Why this blog is called "Gallimaufry".

gal-uh-MAW-free\, noun.

Originally meaning "a hash of various kinds of meats," "gallimaufry" comes from French galimafrée; in Old French, from the word galer, "to rejoice, to make merry"; in old English: gala + mafrer: "to eat much," and from Medieval Dutch maffelen: "to open one's mouth wide."

It's also a dish made by hashing up odds and ends of food; a heterogeneous mixture; a hodge-podge; a ragout; a confused jumble; a ridiculous medley; a promiscuous (!) assemblage of persons.

Those of you who know me, will, I’m sure, understand how well some of these phrases (barring the "promiscuous" bit!) fit me.

More importantly, this blog is an ode to my love for Shimla. I hope to show you this little town through my eyes. If you don't see too many people in it, forgive me, because I'm a little chary of turning this into a human zoo.

Stop by for a spell, look at my pictures, ask me questions about Shimla, if you wish. I shall try and answer them as best as I can. Let's be friends for a while....

28 March 2007

I think I’ll be homesick for you, even in heaven.

Said Beth to Jo in Little Women.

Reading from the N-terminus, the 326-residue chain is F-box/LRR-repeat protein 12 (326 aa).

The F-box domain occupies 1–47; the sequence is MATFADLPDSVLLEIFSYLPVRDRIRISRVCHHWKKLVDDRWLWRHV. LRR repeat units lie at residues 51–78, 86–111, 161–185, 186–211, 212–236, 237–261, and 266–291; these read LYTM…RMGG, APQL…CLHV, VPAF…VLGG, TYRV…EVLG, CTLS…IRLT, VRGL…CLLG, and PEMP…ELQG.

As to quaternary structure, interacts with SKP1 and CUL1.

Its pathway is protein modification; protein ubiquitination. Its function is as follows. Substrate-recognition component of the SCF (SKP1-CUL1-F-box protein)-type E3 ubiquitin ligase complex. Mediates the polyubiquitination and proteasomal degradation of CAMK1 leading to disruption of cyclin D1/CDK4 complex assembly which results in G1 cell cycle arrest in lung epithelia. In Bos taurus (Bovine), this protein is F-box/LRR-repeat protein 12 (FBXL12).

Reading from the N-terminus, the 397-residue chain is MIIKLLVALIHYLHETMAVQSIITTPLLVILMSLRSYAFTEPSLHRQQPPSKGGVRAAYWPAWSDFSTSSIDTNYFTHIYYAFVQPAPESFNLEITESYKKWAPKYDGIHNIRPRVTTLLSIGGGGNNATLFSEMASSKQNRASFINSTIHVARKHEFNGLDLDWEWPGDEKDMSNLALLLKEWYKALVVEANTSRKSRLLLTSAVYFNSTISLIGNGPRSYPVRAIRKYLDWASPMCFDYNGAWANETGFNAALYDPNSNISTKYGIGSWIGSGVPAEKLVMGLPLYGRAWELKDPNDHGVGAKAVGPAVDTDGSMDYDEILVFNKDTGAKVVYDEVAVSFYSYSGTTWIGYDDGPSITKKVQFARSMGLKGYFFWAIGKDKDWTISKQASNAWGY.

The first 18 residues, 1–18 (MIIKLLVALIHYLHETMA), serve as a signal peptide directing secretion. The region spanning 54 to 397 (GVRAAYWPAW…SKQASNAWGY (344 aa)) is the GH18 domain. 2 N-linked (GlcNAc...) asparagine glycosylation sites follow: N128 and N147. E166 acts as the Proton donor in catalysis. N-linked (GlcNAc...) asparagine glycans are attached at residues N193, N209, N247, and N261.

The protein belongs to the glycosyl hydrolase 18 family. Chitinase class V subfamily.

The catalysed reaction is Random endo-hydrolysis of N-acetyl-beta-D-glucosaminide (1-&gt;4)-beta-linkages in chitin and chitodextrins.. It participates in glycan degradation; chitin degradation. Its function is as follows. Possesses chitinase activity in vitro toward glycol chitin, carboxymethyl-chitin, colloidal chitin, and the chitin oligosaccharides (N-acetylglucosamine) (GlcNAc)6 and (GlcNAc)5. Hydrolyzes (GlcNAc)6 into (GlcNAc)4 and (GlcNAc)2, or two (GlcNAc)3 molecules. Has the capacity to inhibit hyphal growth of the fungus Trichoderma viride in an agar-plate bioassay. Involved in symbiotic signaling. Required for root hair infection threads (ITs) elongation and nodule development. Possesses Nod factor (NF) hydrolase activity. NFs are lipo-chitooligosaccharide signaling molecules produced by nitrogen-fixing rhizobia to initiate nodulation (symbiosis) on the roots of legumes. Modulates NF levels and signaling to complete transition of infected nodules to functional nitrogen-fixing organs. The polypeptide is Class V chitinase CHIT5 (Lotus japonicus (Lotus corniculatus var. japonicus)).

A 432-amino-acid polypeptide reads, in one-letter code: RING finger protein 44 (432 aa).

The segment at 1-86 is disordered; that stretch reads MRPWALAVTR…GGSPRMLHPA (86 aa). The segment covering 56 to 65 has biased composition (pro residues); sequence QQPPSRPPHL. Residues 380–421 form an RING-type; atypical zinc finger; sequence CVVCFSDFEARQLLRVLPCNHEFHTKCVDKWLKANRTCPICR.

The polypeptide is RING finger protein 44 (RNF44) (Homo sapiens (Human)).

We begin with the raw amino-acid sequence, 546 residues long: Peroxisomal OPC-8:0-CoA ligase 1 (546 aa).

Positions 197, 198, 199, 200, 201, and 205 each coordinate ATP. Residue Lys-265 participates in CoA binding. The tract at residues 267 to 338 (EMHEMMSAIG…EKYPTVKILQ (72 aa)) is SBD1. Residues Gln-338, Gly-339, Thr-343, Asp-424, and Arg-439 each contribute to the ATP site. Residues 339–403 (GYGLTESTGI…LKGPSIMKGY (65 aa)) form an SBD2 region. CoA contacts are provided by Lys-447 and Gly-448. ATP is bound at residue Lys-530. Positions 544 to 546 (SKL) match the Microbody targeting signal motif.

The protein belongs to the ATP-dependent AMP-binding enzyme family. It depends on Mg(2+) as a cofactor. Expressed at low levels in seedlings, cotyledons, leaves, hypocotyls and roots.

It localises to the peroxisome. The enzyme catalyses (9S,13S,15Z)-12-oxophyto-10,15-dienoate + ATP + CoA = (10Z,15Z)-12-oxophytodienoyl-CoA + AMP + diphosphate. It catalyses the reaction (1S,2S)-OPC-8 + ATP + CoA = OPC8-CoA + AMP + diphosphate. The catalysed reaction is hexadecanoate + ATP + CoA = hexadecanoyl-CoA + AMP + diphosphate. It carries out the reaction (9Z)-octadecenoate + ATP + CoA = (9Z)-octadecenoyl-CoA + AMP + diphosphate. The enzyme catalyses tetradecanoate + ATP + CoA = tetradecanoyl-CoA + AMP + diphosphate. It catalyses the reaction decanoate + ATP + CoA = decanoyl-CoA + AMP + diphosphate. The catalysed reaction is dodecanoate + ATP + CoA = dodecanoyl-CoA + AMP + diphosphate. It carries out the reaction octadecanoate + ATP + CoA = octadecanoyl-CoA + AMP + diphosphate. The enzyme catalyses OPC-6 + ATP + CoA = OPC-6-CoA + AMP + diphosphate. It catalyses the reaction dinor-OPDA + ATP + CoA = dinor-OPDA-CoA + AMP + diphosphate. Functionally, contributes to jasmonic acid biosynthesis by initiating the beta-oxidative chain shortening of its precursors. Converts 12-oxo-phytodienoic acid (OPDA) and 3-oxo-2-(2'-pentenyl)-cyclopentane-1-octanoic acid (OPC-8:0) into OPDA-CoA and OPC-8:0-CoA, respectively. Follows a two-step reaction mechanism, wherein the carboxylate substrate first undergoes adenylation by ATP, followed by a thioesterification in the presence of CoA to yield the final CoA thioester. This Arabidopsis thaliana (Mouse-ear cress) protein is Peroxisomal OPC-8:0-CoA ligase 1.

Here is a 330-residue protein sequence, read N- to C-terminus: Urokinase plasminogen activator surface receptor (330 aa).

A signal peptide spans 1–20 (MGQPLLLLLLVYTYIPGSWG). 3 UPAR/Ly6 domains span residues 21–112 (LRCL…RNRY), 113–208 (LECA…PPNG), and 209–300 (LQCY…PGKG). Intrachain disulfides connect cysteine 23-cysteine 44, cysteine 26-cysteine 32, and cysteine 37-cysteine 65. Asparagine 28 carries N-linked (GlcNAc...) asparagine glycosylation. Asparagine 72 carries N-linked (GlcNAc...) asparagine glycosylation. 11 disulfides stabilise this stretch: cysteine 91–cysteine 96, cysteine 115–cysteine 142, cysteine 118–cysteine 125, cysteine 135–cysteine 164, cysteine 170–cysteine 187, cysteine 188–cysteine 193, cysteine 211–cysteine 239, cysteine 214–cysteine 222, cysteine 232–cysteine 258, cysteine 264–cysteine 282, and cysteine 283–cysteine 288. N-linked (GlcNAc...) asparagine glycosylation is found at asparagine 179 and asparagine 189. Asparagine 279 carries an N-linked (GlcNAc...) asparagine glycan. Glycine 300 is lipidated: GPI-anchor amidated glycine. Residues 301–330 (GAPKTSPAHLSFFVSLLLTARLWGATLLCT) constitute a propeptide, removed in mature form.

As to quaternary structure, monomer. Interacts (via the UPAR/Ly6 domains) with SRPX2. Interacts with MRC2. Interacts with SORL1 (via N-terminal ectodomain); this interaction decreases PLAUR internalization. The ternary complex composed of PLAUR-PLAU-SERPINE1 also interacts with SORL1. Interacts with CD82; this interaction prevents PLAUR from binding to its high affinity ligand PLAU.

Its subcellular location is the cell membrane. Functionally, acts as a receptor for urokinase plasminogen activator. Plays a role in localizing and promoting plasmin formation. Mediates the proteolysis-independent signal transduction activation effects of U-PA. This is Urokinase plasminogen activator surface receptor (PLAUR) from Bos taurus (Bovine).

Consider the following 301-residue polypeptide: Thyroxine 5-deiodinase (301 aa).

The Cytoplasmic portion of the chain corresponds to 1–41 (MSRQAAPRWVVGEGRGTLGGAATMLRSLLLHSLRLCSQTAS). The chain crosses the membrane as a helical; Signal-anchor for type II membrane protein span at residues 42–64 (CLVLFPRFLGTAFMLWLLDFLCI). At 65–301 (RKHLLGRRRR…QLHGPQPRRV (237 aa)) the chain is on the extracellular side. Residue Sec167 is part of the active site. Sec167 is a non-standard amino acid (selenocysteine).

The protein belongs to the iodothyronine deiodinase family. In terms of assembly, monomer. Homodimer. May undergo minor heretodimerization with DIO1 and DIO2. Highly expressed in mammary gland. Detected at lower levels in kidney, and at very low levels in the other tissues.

This sentiment comes alive as you walk past Shimla's old bungalows.
Chimneys. Mullioned windows. Little gardens with primrose creepers. The old occupants of Shimla's bungalows gave them names that revealed the degree of their owners' homesickness. These houses were meant to be a symbol of their owner's position in the local pecking order, but sometimes unwittingly also said a lot about their personalities and aspirations. For example, Allan Bank was once called the Nunnery since its three female occupants were all single. Rothney Castle gives away its landlord's ambition while Walsingham points to its proprietor's patriotic beliefs! It is clear that Corner House was occupied by someone down to earth!

Name me no names for my disease,
With uninforming breath;

I tell you I am none of these,
But homesick unto death—

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